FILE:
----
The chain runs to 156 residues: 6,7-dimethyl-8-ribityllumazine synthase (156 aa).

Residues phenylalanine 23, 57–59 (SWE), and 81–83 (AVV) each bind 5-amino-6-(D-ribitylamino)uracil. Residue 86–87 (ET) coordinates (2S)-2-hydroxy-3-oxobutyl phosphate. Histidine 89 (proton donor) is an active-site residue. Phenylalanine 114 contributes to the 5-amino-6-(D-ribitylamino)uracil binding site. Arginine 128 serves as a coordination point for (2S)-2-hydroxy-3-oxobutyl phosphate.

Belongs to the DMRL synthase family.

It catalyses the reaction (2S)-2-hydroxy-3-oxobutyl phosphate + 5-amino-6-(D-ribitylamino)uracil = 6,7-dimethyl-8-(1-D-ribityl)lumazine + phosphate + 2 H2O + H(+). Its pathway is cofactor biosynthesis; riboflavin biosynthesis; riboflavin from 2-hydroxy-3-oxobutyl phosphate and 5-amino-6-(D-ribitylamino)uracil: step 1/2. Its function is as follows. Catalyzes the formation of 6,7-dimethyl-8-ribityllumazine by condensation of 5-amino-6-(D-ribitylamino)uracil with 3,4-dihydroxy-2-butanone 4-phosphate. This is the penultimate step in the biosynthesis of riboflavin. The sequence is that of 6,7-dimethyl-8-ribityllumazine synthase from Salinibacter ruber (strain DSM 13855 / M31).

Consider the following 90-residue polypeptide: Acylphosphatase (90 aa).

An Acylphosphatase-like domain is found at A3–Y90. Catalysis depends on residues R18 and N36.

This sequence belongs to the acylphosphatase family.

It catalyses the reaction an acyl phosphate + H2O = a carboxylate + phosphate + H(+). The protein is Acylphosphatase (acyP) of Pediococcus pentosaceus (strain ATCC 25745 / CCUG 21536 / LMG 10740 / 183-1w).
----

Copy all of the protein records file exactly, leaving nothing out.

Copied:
The chain runs to 156 residues: 6,7-dimethyl-8-ribityllumazine synthase (156 aa).

Residues phenylalanine 23, 57–59 (SWE), and 81–83 (AVV) each bind 5-amino-6-(D-ribitylamino)uracil. Residue 86–87 (ET) coordinates (2S)-2-hydroxy-3-oxobutyl phosphate. Histidine 89 (proton donor) is an active-site residue. Phenylalanine 114 contributes to the 5-amino-6-(D-ribitylamino)uracil binding site. Arginine 128 serves as a coordination point for (2S)-2-hydroxy-3-oxobutyl phosphate.

Belongs to the DMRL synthase family.

It catalyses the reaction (2S)-2-hydroxy-3-oxobutyl phosphate + 5-amino-6-(D-ribitylamino)uracil = 6,7-dimethyl-8-(1-D-ribityl)lumazine + phosphate + 2 H2O + H(+). Its pathway is cofactor biosynthesis; riboflavin biosynthesis; riboflavin from 2-hydroxy-3-oxobutyl phosphate and 5-amino-6-(D-ribitylamino)uracil: step 1/2. Its function is as follows. Catalyzes the formation of 6,7-dimethyl-8-ribityllumazine by condensation of 5-amino-6-(D-ribitylamino)uracil with 3,4-dihydroxy-2-butanone 4-phosphate. This is the penultimate step in the biosynthesis of riboflavin. The sequence is that of 6,7-dimethyl-8-ribityllumazine synthase from Salinibacter ruber (strain DSM 13855 / M31).

Consider the following 90-residue polypeptide: Acylphosphatase (90 aa).

An Acylphosphatase-like domain is found at A3–Y90. Catalysis depends on residues R18 and N36.

This sequence belongs to the acylphosphatase family.

It catalyses the reaction an acyl phosphate + H2O = a carboxylate + phosphate + H(+). The protein is Acylphosphatase (acyP) of Pediococcus pentosaceus (strain ATCC 25745 / CCUG 21536 / LMG 10740 / 183-1w).